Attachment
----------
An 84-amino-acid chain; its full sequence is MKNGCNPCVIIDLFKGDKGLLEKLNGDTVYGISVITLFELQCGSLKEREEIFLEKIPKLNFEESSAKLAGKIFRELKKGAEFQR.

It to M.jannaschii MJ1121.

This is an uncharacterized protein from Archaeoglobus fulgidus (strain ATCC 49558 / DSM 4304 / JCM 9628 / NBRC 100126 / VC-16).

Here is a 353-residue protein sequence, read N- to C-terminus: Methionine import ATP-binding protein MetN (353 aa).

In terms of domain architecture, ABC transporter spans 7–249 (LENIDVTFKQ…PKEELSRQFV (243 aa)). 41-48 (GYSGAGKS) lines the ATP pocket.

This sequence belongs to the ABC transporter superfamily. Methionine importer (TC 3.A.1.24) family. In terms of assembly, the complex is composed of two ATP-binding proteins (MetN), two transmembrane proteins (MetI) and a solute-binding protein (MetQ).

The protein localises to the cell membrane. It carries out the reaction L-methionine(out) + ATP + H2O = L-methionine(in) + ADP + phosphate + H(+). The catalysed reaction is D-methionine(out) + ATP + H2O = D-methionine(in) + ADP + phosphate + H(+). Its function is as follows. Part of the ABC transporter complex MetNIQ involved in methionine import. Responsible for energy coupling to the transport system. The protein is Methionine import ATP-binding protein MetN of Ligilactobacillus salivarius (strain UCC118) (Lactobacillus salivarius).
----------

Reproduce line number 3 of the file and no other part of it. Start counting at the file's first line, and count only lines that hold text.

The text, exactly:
This is an uncharacterized protein from Archaeoglobus fulgidus (strain ATCC 49558 / DSM 4304 / JCM 9628 / NBRC 100126 / VC-16).